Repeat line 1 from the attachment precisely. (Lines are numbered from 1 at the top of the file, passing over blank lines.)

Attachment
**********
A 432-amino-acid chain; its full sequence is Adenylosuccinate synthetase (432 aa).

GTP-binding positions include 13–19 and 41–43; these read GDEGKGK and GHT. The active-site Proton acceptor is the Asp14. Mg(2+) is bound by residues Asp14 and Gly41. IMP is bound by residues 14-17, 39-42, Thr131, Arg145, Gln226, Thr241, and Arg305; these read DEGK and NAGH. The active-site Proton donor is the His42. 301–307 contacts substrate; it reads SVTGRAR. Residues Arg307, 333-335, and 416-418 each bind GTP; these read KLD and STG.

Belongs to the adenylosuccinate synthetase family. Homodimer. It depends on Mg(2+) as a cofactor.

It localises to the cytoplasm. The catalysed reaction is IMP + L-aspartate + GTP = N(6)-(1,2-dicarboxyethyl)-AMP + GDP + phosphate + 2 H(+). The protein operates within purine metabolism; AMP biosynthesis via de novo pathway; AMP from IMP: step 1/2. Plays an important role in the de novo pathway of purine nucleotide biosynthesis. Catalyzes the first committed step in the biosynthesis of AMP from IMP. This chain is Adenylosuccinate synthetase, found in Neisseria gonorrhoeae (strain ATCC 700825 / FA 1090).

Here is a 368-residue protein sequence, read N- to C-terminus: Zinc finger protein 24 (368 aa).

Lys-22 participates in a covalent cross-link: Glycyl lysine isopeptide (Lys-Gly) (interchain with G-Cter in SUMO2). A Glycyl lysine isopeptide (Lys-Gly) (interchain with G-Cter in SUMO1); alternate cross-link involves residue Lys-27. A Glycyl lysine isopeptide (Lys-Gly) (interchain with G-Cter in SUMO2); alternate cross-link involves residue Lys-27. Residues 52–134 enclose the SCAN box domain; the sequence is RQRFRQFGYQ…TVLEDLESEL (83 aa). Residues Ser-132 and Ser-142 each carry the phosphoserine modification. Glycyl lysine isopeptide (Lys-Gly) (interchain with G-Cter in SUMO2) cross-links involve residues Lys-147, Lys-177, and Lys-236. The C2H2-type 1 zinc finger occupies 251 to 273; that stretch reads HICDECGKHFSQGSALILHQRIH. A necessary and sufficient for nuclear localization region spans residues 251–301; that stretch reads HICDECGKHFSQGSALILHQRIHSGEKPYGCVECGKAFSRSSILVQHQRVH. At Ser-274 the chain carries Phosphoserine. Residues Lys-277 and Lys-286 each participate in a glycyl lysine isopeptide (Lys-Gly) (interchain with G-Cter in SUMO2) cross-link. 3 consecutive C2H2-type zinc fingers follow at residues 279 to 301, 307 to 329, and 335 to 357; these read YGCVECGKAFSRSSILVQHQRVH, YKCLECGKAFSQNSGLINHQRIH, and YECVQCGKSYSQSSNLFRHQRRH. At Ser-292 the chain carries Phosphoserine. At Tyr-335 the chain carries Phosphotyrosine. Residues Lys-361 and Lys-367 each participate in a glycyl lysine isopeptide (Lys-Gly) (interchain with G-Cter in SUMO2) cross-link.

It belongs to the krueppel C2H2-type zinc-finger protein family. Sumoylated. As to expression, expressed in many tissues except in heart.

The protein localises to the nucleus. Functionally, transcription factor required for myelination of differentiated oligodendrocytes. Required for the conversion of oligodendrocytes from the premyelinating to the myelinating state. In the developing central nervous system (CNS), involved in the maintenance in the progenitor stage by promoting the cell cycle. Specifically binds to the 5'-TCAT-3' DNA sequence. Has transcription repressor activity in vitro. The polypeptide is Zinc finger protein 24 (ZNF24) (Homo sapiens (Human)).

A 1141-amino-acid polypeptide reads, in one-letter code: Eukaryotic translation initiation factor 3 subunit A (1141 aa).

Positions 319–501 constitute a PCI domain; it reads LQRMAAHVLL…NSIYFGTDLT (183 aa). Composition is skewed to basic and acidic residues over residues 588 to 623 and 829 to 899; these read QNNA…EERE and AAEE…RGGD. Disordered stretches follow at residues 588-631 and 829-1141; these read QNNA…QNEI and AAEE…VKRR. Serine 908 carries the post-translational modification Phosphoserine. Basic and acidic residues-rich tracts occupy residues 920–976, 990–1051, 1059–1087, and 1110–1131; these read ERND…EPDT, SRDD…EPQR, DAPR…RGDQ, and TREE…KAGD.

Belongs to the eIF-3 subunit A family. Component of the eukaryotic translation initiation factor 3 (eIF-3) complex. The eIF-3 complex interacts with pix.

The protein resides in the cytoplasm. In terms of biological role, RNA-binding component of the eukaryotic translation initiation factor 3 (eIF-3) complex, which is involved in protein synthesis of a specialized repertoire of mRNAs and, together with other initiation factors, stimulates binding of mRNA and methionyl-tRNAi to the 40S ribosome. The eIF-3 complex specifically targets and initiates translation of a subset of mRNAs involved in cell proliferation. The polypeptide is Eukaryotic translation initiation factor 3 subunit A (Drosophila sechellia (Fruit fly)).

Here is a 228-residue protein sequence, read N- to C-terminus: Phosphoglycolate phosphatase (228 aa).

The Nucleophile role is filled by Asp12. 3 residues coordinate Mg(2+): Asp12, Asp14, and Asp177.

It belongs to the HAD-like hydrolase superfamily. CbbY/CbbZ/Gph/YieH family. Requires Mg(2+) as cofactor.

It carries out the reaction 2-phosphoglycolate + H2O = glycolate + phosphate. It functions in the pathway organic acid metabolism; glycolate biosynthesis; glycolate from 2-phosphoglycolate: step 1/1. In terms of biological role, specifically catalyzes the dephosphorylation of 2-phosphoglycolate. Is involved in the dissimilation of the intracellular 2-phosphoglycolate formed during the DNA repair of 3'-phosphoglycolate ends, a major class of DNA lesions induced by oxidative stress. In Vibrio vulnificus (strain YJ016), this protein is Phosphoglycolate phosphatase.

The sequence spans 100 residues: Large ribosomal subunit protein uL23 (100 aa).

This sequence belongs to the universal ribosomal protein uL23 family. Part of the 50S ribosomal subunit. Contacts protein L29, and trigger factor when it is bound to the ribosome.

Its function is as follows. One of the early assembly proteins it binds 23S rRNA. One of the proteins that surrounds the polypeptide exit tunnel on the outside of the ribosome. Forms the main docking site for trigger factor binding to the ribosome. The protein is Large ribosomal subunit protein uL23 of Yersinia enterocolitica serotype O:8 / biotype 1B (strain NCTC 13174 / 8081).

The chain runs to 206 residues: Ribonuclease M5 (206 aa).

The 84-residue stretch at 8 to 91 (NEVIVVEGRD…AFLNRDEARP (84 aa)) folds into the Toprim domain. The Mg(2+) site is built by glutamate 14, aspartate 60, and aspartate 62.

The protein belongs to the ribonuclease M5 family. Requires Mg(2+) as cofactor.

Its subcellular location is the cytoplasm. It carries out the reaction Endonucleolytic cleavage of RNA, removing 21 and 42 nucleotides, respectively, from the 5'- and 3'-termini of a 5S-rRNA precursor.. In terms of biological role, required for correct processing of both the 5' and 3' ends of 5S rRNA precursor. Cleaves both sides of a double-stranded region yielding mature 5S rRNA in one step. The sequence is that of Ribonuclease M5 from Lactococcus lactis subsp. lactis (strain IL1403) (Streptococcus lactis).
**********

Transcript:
A 432-amino-acid chain; its full sequence is Adenylosuccinate synthetase (432 aa).